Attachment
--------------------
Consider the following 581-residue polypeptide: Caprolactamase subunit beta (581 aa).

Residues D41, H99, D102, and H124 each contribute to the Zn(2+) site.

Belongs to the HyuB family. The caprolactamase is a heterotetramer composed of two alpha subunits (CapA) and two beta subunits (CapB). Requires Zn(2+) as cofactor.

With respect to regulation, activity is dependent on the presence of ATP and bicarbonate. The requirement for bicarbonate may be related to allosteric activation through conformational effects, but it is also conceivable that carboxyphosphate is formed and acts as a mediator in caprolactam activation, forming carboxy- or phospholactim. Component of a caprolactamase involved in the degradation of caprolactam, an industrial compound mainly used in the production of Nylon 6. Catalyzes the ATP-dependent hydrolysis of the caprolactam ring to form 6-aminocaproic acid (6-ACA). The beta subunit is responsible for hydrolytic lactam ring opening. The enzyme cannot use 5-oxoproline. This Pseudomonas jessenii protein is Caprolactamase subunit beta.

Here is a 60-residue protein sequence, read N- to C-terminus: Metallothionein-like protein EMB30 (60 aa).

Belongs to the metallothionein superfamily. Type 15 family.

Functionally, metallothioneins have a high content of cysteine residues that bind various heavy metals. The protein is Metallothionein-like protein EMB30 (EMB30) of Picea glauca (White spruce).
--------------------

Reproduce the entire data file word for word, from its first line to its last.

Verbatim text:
Consider the following 581-residue polypeptide: Caprolactamase subunit beta (581 aa).

Residues D41, H99, D102, and H124 each contribute to the Zn(2+) site.

Belongs to the HyuB family. The caprolactamase is a heterotetramer composed of two alpha subunits (CapA) and two beta subunits (CapB). Requires Zn(2+) as cofactor.

With respect to regulation, activity is dependent on the presence of ATP and bicarbonate. The requirement for bicarbonate may be related to allosteric activation through conformational effects, but it is also conceivable that carboxyphosphate is formed and acts as a mediator in caprolactam activation, forming carboxy- or phospholactim. Component of a caprolactamase involved in the degradation of caprolactam, an industrial compound mainly used in the production of Nylon 6. Catalyzes the ATP-dependent hydrolysis of the caprolactam ring to form 6-aminocaproic acid (6-ACA). The beta subunit is responsible for hydrolytic lactam ring opening. The enzyme cannot use 5-oxoproline. This Pseudomonas jessenii protein is Caprolactamase subunit beta.

Here is a 60-residue protein sequence, read N- to C-terminus: Metallothionein-like protein EMB30 (60 aa).

Belongs to the metallothionein superfamily. Type 15 family.

Functionally, metallothioneins have a high content of cysteine residues that bind various heavy metals. The protein is Metallothionein-like protein EMB30 (EMB30) of Picea glauca (White spruce).